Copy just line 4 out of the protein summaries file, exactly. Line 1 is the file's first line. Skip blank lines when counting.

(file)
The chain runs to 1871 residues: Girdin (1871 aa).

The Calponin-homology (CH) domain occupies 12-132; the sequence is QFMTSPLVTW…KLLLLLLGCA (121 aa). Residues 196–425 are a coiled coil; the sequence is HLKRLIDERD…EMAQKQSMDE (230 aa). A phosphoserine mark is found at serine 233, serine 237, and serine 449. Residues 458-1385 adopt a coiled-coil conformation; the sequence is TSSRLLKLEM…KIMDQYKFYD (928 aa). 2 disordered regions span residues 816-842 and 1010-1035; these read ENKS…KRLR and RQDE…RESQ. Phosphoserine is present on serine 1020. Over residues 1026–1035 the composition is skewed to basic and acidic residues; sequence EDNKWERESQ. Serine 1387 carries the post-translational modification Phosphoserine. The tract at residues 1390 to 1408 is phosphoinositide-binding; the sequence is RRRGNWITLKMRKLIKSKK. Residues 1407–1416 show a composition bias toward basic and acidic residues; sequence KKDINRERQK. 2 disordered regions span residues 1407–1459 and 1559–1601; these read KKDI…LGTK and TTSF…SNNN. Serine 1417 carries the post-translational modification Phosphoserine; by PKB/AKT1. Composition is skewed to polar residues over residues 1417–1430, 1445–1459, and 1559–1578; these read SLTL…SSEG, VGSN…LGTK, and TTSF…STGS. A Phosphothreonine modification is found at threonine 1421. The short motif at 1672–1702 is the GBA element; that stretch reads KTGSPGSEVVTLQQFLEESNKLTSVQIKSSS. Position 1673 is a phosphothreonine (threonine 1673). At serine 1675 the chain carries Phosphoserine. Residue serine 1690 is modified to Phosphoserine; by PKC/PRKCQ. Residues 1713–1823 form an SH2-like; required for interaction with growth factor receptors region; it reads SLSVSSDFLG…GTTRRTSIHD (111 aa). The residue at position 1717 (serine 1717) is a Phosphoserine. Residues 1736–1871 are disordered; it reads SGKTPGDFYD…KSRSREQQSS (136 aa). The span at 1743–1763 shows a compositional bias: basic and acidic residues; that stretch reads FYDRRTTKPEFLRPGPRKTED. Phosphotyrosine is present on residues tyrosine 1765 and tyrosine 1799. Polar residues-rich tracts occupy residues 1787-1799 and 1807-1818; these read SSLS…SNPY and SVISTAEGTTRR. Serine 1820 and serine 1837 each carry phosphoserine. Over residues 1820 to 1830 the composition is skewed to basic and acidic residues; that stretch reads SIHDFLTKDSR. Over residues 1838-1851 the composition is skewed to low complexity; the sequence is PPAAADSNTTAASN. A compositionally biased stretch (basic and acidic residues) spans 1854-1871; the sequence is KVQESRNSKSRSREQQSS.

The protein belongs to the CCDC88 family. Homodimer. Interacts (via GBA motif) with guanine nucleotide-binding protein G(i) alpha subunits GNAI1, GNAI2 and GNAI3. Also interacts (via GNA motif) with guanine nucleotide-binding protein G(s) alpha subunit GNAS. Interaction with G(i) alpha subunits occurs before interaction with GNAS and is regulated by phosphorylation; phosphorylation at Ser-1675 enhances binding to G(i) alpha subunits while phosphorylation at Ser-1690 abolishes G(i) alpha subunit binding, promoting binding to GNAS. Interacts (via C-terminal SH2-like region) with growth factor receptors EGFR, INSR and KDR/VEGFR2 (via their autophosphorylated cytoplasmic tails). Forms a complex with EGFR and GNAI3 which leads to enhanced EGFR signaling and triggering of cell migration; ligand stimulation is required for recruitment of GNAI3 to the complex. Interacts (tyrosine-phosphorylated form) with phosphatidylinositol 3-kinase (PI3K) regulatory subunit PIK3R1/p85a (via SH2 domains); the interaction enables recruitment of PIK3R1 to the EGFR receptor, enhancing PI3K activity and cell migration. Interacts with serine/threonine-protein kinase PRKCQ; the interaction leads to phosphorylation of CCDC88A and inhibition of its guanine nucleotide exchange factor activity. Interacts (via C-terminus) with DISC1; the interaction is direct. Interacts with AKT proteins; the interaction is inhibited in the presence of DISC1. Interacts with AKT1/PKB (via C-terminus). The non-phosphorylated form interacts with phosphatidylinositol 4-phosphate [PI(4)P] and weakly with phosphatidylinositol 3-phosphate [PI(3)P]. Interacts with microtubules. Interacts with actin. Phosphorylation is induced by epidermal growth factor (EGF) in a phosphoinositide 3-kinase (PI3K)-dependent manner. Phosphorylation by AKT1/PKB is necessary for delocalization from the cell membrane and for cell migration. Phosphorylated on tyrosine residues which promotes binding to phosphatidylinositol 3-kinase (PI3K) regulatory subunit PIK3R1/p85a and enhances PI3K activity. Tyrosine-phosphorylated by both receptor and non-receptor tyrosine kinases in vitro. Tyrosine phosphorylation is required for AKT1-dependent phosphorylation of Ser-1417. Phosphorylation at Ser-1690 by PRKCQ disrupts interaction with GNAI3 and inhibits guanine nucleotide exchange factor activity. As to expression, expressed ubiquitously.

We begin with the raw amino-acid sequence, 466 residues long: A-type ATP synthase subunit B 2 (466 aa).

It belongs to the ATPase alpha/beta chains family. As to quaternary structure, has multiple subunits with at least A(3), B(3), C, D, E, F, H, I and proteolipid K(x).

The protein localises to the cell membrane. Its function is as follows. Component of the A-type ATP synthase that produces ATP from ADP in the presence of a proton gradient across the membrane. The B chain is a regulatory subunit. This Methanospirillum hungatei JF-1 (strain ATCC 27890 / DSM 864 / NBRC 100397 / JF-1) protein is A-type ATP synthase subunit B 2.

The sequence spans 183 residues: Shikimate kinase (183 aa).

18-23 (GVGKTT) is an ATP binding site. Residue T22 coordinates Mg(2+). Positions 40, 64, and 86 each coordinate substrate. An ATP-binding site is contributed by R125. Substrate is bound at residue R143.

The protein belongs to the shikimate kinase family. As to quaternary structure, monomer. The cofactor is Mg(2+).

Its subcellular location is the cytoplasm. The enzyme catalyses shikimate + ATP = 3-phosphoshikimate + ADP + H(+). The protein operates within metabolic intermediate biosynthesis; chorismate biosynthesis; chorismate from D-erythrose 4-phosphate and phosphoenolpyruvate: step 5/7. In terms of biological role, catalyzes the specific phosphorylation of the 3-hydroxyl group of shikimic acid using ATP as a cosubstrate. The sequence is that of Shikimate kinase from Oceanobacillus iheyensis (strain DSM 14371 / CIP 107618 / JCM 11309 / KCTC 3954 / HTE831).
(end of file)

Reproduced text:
We begin with the raw amino-acid sequence, 466 residues long: A-type ATP synthase subunit B 2 (466 aa).